“For as it turns out, one can revisit the past quite pleasantly, as long as one does so expecting nearly every aspect of it to have changed.”
Andrist, Ralph K. The Erie Canal, 2016. In this book I found connections to my distant and not so distant past. Low Bridge, Everybody Down.
“But most Americans, because of the great size of their country, were always in a hurry to get places and rather liked the idea of all the speed.”
Kleon, Austin. Steal Like an Artist, 2012. Another milestone in my curiosity with creativity.
“…creativity isn’t just the things we choose to put in, it’s the things we choose to leave out.”
Orwell, George. 1984, 1949. OK, I was supposed to read this in high school. I did not. The book is not exactly what I expected, it was much better.
“It struck him that in moments of crisis one is never fighting against an external enemy, but always against one’s own body.”
Jutkowitz, Alexander. The Strategic Storyteller, 2017. Another BookBub recommendation so I probably paid $1.99. It is certainly worth this.
“Wisdom is a distillation of what is useful.”
“Wonder also inherently contains pleasure mixed with the unexpected.”
Goins, Jeff. Real Artists Don’t Starve, 2017.
“Nobody wants to struggle, after all, so we keep our passion a hobby and follow a predictable path toward mediocrity.”
Goins, Jeff. You are a Writer, 2012.
“It’s the Age of No Excuse - where anything is possible and the only thing holding you back is you.”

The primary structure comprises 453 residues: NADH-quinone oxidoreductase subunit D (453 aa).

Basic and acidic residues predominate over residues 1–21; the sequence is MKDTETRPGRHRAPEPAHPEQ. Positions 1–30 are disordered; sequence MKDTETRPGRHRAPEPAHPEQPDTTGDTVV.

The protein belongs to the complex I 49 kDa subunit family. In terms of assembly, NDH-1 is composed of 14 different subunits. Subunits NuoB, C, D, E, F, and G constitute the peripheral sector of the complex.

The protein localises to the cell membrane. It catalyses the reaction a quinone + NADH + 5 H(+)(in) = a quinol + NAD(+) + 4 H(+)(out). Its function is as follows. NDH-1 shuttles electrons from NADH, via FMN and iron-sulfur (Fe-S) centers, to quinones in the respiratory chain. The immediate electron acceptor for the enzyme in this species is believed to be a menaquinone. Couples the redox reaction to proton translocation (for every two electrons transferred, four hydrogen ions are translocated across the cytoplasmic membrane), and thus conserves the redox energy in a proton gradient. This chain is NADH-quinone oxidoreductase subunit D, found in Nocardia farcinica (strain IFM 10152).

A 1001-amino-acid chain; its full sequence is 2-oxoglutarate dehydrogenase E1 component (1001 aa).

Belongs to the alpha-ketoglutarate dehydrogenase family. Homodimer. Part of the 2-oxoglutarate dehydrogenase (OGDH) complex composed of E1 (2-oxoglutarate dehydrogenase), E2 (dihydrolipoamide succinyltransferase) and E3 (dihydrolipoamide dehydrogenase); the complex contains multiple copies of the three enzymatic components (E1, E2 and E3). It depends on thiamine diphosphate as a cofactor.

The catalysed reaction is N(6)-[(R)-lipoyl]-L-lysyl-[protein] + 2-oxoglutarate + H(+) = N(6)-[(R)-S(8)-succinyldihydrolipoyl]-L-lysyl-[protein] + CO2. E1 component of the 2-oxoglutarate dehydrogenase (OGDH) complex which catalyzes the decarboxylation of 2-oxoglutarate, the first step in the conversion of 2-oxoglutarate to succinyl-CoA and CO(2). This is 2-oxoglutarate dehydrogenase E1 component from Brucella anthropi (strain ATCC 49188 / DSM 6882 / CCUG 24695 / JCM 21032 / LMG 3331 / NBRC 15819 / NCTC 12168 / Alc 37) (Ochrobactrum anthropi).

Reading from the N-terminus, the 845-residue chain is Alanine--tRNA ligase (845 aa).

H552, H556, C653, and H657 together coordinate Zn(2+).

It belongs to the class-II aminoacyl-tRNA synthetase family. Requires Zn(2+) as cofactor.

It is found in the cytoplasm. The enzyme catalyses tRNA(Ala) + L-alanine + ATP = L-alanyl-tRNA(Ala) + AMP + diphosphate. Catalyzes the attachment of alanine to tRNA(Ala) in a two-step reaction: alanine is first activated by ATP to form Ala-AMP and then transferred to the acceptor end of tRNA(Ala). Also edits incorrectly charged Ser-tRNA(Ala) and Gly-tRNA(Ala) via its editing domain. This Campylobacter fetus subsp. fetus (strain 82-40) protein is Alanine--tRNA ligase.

Standiford, Les. Last Train to Paradise: Henry Flagler and the Spectacular Rise and Fall of the Railroad that Crossed an Ocean, 2002. I don’t remember how I found this book but what a treasure. In it I found another connection to my past. I will, and have, recommended it.
“There are no more men like Henry Flagler, and there are no more dreams like his.”
Henry, Todd. Die Empty: Unleash your Best Work Every Day, 2013. From the creator of “The Accidental Creative”. I plan to send copies of this book to a few friends and at least one family member.
“Your legacy is built one decision at a time.”
“Your job is a collection of activities that allow you to add value to the world.”
Klickmann, Flora. The Lure of the Pen: A Book for Would-Be Authors, 1920. I found this book on the Forgotten Books website. It is written with a pithy, British tone.
“When you sit down pen in hand with the intention of writing something - write!”
“Steady, quiet, consecutive reading is necessary if we are to do steady, quiet, consecutive thinking; and, without such thinking, it is impossible to write anything worth whiles.”
Please share your recommendations. Thanks for reading.